David Sugerman, MD, MPH
All measles cases in the United States originate from international travel. Your patients are at risk for measles infection if they have not been fully vaccinated. The best way to protect them from this serious disease — and prevent potential measles outbreaks in the US — is vaccination before travel.
In addition, if you see patients coming to the US from measles-endemic countries such as Afghanistan, Somalia, or the Democratic Republic of Congo, assess their vaccination history and offer recommended vaccines, including MMR for measles, mumps, and rubella, and IPV for polio.
In 2020, because of COVID-19 pandemic restrictions, the number of overall well-baby visits fell, causing a delay in routine childhood immunizations, as confirmed by a notable decrease in provider vaccine ordering and administration, which has likely resulted in lower childhood immunization coverage in 2020 and may continue to affect routine vaccination rates in 2021.
Measles remains a common disease in many parts of the world, including Europe, the Middle East, Asia, and Africa. Each year, an estimated 140,000 people die from measles. Many countries, including the US, have experienced measles outbreaks in recent years, including popular travel destinations like Israel, Thailand, Vietnam, Japan, Ukraine, the Philippines, and more.
Let’s tackle common questions clinicians ask about measles vaccination and travel.
Do measles outbreaks still happen in the United States?
Measles continues to be brought into the United States by travelers, mostly unvaccinated US residents who were infected while in other countries. In 2019, the CDC recorded the largest number of measles cases in the US, with over 1200 reported cases. This included two large, closely connected outbreaks in New York City and New York State that accounted for 75% of all cases. That same year, four European countries (Albania, Czech Republic, Greece, and the United Kingdom) lost their measles elimination status.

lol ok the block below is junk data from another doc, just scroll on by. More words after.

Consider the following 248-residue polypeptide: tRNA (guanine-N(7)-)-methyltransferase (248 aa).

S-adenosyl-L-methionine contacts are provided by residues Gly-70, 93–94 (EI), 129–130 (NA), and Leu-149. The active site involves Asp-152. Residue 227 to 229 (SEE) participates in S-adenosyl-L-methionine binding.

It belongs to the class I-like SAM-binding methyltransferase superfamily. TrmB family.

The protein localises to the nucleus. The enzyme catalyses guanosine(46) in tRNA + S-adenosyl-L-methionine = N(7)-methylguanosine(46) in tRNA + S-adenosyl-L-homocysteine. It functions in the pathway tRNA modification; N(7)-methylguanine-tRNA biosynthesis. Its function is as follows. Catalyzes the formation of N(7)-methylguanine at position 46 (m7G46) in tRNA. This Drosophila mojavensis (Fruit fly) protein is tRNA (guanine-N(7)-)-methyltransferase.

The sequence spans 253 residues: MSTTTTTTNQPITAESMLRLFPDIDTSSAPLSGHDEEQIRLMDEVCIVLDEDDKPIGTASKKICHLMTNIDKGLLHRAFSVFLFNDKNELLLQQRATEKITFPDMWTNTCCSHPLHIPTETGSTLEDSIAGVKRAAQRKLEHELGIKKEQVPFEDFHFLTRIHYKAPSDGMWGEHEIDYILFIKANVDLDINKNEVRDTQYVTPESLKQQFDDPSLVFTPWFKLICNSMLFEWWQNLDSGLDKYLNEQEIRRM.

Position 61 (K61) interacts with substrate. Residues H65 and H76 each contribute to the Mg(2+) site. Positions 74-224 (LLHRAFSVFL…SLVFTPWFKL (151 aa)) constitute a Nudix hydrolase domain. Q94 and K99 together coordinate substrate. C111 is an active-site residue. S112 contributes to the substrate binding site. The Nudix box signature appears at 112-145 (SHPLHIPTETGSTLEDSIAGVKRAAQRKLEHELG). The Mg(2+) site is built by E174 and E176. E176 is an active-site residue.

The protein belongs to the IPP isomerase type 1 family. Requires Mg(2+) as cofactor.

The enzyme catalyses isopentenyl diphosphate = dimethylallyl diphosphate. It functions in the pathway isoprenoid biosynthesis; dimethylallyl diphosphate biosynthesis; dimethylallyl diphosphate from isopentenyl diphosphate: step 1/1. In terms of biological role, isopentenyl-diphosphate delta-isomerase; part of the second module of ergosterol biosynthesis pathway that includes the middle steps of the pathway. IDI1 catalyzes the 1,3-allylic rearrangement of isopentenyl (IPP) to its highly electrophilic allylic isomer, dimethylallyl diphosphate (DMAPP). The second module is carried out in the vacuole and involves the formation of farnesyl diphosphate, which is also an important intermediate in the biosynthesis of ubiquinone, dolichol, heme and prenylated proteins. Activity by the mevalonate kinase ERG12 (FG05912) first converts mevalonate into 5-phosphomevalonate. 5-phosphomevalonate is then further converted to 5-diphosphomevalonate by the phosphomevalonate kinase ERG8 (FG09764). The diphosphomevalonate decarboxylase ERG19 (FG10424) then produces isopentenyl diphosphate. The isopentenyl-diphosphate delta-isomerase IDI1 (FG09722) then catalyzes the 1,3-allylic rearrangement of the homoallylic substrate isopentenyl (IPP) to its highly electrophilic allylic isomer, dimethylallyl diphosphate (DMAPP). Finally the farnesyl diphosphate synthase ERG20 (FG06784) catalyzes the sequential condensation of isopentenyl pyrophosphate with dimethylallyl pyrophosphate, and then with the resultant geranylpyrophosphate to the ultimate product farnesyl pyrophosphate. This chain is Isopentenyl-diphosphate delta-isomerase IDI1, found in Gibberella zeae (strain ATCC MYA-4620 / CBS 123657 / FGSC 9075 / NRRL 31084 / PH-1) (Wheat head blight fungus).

Low community vaccination coverage due to low vaccine confidence, high population density, the closed social nature of the affected communities, and repeated introduction of measles from unvaccinated international travelers contributed to the “perfect storm” in the 2019 outbreaks in the US.
Isn’t measles eliminated in this country?
Yes, for now, but measles can be just a plane ride away. The New York City and New York State outbreaks in 2019 lasted almost a year and threatened the US measles elimination status, which is based on the absence of endemic measles transmission in a defined geographical area (eg, region or country) for ≥ 12 months in the presence of a well-performing surveillance system.
Since 2000, the annual number of people reported to have measles ranged from a low of 37 people in 2004 to a high of 1282 cases in 2019. Between 2001 and 2019, most of the US measles importations came from India, the Philippines, China, the United Kingdom, Japan, and the Ukraine.
Doesn’t the US have a high MMR vaccination coverage?
While historically the mumps-measles-rubella (MMR) child vaccination coverage is relatively high (an estimated 91.3% of children 19-35 months old who were surveyed in 2019 received > 1 MMR dose, according to the 2019 National Immunization Survey-Child), pockets of unvaccinated people still exist in some communities, creating considerable measles susceptibility at local levels.
Some recent drops in coverage may be attributed to a delay in routine childhood immunizations because of pandemic restrictions, but ongoing misinformation and disinformation about vaccines erode confidence in vaccination and can make our efforts to catch up on childhood vaccination more difficult in some communities. Because vaccines are so effective, many vaccine-preventable diseases, including measles, no longer seem like a threat, and some parents may not realize just how dangerous these diseases can be. Easy access to conflicting and inaccurate information about vaccines may cause parents to avoid vaccination or use an alternative vaccine schedule not recommended by ACIP/CDC; these delays can mean that children are not fully protected.